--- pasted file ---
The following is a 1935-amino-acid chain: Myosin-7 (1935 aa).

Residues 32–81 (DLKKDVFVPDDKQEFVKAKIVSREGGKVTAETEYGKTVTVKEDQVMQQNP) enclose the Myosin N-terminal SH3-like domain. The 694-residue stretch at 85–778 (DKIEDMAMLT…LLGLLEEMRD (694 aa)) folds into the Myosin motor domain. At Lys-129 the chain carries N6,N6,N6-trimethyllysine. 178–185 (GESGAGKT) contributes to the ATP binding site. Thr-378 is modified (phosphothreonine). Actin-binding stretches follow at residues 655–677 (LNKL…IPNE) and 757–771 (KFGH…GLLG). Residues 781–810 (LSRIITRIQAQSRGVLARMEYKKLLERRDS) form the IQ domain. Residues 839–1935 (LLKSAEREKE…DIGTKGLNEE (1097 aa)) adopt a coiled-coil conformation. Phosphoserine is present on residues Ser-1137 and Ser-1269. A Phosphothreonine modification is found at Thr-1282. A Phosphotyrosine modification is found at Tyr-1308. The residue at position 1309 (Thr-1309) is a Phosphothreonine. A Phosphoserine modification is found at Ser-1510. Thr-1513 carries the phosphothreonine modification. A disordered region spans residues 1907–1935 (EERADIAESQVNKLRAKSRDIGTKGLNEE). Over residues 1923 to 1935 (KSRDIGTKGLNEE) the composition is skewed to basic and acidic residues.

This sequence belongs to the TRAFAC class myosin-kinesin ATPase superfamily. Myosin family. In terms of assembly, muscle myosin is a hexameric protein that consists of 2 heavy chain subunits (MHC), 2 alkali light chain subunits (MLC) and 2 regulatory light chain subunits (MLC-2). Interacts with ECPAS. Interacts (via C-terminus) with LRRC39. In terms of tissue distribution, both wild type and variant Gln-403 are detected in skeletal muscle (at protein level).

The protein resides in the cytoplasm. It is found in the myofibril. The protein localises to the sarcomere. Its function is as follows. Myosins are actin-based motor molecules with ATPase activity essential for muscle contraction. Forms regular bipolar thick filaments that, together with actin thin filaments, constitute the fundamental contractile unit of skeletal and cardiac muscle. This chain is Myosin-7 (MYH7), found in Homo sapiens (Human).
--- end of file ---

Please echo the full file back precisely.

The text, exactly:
The following is a 1935-amino-acid chain: Myosin-7 (1935 aa).

Residues 32–81 (DLKKDVFVPDDKQEFVKAKIVSREGGKVTAETEYGKTVTVKEDQVMQQNP) enclose the Myosin N-terminal SH3-like domain. The 694-residue stretch at 85–778 (DKIEDMAMLT…LLGLLEEMRD (694 aa)) folds into the Myosin motor domain. At Lys-129 the chain carries N6,N6,N6-trimethyllysine. 178–185 (GESGAGKT) contributes to the ATP binding site. Thr-378 is modified (phosphothreonine). Actin-binding stretches follow at residues 655–677 (LNKL…IPNE) and 757–771 (KFGH…GLLG). Residues 781–810 (LSRIITRIQAQSRGVLARMEYKKLLERRDS) form the IQ domain. Residues 839–1935 (LLKSAEREKE…DIGTKGLNEE (1097 aa)) adopt a coiled-coil conformation. Phosphoserine is present on residues Ser-1137 and Ser-1269. A Phosphothreonine modification is found at Thr-1282. A Phosphotyrosine modification is found at Tyr-1308. The residue at position 1309 (Thr-1309) is a Phosphothreonine. A Phosphoserine modification is found at Ser-1510. Thr-1513 carries the phosphothreonine modification. A disordered region spans residues 1907–1935 (EERADIAESQVNKLRAKSRDIGTKGLNEE). Over residues 1923 to 1935 (KSRDIGTKGLNEE) the composition is skewed to basic and acidic residues.

This sequence belongs to the TRAFAC class myosin-kinesin ATPase superfamily. Myosin family. In terms of assembly, muscle myosin is a hexameric protein that consists of 2 heavy chain subunits (MHC), 2 alkali light chain subunits (MLC) and 2 regulatory light chain subunits (MLC-2). Interacts with ECPAS. Interacts (via C-terminus) with LRRC39. In terms of tissue distribution, both wild type and variant Gln-403 are detected in skeletal muscle (at protein level).

The protein resides in the cytoplasm. It is found in the myofibril. The protein localises to the sarcomere. Its function is as follows. Myosins are actin-based motor molecules with ATPase activity essential for muscle contraction. Forms regular bipolar thick filaments that, together with actin thin filaments, constitute the fundamental contractile unit of skeletal and cardiac muscle. This chain is Myosin-7 (MYH7), found in Homo sapiens (Human).